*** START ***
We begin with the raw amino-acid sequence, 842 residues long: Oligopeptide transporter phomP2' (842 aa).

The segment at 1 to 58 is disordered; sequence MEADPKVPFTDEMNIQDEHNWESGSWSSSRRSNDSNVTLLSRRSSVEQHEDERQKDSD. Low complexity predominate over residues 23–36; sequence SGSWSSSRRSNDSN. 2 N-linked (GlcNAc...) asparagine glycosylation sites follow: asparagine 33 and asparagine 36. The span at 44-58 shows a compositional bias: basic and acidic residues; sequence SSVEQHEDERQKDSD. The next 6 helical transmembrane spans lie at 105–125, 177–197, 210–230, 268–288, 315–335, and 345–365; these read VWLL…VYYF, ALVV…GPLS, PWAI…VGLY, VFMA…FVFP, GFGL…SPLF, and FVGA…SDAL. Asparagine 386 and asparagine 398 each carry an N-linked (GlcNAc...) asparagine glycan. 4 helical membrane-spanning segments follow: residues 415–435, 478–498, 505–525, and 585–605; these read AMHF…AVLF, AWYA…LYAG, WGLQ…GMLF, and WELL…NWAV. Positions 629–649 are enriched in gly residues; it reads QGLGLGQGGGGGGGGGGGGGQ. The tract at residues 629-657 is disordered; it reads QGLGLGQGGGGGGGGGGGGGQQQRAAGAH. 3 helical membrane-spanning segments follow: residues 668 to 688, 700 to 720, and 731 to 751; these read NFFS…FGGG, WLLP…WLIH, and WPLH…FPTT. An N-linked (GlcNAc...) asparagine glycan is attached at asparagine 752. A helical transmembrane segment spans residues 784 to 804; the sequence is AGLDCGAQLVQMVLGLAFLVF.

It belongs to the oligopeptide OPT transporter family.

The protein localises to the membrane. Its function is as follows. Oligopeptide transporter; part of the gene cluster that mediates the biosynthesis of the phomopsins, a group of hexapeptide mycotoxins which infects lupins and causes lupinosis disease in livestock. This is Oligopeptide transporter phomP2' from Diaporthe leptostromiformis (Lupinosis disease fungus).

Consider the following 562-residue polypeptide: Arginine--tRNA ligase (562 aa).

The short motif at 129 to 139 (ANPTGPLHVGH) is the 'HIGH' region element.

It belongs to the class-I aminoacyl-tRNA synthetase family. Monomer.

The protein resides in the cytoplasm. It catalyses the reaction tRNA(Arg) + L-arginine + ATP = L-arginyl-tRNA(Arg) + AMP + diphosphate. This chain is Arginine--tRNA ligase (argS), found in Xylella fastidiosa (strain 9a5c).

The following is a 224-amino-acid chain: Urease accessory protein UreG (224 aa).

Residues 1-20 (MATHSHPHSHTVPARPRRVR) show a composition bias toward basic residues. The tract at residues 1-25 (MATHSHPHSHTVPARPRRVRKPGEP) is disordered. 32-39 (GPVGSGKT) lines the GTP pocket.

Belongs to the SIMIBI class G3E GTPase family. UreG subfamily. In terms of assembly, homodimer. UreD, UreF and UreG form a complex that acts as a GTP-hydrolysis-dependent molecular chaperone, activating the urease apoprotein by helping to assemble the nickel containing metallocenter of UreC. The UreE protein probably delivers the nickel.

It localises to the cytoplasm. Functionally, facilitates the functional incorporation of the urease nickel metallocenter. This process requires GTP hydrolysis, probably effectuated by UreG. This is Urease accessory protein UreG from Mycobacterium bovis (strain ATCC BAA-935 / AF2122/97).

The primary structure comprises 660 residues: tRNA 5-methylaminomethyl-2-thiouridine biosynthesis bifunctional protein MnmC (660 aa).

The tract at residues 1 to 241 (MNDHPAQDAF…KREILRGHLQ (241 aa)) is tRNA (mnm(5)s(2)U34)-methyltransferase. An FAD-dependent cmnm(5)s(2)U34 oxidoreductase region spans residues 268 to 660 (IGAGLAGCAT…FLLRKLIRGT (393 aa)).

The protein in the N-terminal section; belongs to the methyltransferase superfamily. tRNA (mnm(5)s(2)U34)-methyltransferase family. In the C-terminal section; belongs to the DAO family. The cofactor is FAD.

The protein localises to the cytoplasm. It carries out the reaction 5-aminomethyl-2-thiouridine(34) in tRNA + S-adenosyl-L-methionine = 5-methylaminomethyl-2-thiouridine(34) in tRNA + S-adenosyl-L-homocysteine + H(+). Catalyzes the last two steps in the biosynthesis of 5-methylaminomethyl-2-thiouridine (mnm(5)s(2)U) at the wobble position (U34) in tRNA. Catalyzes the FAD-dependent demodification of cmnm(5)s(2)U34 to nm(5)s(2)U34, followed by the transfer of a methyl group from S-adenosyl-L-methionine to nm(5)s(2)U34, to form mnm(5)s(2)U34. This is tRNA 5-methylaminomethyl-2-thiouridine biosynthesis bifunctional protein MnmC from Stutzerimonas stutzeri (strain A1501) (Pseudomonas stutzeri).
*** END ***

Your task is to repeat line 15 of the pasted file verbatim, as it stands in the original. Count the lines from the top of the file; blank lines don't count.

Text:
The protein in the N-terminal section; belongs to the methyltransferase superfamily. tRNA (mnm(5)s(2)U34)-methyltransferase family. In the C-terminal section; belongs to the DAO family. The cofactor is FAD.